Unlike previous Radeon incarnations, the Radeon VE core only shares some features that other Radeon cores have. Let's see what ATI has chosen to drop in order to bring dual display capability to a Radeon powered card.
The core remains based on a 0.18 micron manufacturing process, meaning that ATI is able to sell the card running at a 183MHz core like other retail Radeon products. The core also continues to include ATI's memory bandwidth saving HyperZ technology. We already discussed HyperZ in depth, but in summary the technology essentially decreases the amount of data that must travel over the already crowded memory bus. HyperZ proved to give a big push in the case of the Radeon SDR, as the memory pipeline was half the size of the already memory bandwidth limited Radeon DDR. The technology will play even a larger role in the case of the Radeon VE, but more on that in a minute.
The chip continues to include support for three bump mapping techniques (emboss, dot product 3, and environment mapped bump mapping) as well as support for inverse discrete cosine transform, or iDCT for short. iDCT has been a specialty of ATI for quite some time now, and has gained them quite a following in the home video crowd. As we showed in our DVD Roundup, iDCT is able to significantly reduce the amount of work that a CPU has to do when performing DVD playback.
Aside from the aforementioned features, the Radeon VE shares little in common with the higher performing Radeon chips, securing its spot as a true budget card. First, and perhaps most importantly, is the deletion of one of the Radeon's two rendering pipelines. You may recall that the original Radeon chips possess two rendering pipelines capable of processing 3 texels per clock for a total of 6 texels per cycle. The Radeon VE core has a decreased total output of 3 texels per clock due to its single rendering pipeline. In actuality, however, most games will only be able to take advantage of 2 of the Radeon VE's 3 rendering pipelines. This is due to the fact that the vast majority of games out there use only dual textures, leaving the 3rd texel slot unused. Upon the release of the Radeon DDR, we mentioned that this feature would be nice in the long run as games switch to using three textures per pixel, however this transition seems to be taking longer than anticipated. In contrast, the GeForce2 MX can render 4 texels per clock when in a dual texture game and 3 texels per clock when in a trillinear textured game.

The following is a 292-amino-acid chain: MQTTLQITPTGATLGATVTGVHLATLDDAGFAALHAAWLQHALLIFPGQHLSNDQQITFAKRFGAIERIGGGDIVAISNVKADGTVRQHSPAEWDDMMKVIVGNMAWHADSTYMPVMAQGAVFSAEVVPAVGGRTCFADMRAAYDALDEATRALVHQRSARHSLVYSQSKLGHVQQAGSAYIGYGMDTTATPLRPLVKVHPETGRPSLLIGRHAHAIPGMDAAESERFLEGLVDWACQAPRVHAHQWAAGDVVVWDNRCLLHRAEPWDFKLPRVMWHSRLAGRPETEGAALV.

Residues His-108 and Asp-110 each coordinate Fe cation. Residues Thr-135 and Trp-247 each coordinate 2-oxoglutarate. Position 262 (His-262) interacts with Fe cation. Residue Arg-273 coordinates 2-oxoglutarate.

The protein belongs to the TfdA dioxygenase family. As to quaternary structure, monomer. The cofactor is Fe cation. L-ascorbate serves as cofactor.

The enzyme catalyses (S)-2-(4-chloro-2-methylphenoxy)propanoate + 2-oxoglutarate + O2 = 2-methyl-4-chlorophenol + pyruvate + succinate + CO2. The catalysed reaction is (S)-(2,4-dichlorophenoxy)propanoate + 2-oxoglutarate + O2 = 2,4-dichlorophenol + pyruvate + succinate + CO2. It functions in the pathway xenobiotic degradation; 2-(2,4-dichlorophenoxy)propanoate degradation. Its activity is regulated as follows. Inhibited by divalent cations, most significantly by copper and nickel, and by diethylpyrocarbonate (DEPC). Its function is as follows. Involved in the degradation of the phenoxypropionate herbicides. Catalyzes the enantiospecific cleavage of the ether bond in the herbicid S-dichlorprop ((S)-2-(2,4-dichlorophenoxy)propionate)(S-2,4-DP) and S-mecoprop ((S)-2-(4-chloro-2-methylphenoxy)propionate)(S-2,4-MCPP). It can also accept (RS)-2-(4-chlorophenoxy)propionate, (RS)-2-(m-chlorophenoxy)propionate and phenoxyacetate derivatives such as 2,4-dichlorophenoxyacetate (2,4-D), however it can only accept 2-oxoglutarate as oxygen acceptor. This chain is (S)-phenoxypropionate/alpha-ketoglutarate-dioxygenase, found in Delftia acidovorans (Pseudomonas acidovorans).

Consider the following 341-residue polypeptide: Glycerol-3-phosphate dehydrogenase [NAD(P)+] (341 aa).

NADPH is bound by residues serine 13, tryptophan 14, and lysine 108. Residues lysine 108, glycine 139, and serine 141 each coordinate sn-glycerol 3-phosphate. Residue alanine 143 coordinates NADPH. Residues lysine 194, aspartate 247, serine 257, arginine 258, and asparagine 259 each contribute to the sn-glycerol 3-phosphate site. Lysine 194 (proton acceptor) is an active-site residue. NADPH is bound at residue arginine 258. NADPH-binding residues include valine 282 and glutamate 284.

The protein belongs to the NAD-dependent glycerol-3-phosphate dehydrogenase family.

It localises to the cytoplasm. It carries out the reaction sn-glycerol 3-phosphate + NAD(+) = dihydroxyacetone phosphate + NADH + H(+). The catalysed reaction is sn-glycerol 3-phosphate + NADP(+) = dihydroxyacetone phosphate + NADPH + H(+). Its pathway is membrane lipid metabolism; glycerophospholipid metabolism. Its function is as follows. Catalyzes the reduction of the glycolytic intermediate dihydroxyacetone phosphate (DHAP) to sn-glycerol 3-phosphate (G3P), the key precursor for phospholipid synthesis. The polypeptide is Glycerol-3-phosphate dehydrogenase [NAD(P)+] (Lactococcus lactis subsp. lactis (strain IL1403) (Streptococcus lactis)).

The second thing that the Radeon VE looses when compared to the rest of the Radeon family the 128-bit wide memory bus. In the Radeon VE, the memory bus width is shortened to only 64-bit wide and is used with DDR memory. This gives the Radeon VE effectively the same memory bandwidth as the 128-bit wide SDR memory Radeon SDR card. This, however, is half the memory bandwidth offered on the Radeon DDR card, with its 128-bit wide DDR memory bus.
Thirdly, the RAMDAC on the Radeon VE is actually crippled when compared to the other Radeon cards. Many praise the Radeon DDR, SDR, and All-in-Wonder cards for their superior 2D image quality. This is most likely due to the fact that these cards use ATI's updated 360MHz RAMDAC to power 2D image output. The Radeon VE, on the other hand, uses a downgraded 300MHz RAMDAC. In our subjective tests, the Radeon VE possessed about the same image sharpness as the GeForce2 series cards, which many say is less crisp than the 2D output of the aforementioned Radeon cards.
Finally, the Radeon VE's core lacks a technology that ATI make quite a scene about upon the release of the Radeon DDR: the Charisma engine. The Charisma engine was ATI's T&L engine that allowed transforming, lighting, and clipping calculations to be performed on chip, reducing CPU utilization. It is a shame that the budget oriented Radeon VE does not possess these features, as this card aimed at lower speed CPUs that will take any break they can get. Then again, in actual game play the single 3 texel pipeline will hold the Radeon VE back long before T&L could begin to make a difference.
The most obvious reason for cutting the Charisma engine out of the chip is the same reason that one of the texture pipelines was cut from the chip: to reduce die size. How much space was saved by cutting these components out is unknown, as ATI would not give us a number. It can be estimated, however, that some significant space was saved, as there was no reason to do so otherwise.
By looking at the Radeon VE's features, you may notice that it shares many things in common with another recently announced ATI product: the Radeon Mobility. Although we were just able to comment on some what the Radeon Mobility is about in our preview last week, the Radeon VE's specs look almost identical to those of the Radeon Mobility, sans the power management technology. Although no notebooks take advantage of the Radeon Mobility yet, the Radeon VE should give us somewhat of a vague glimpse of how the Radeon VE should perform in some instances.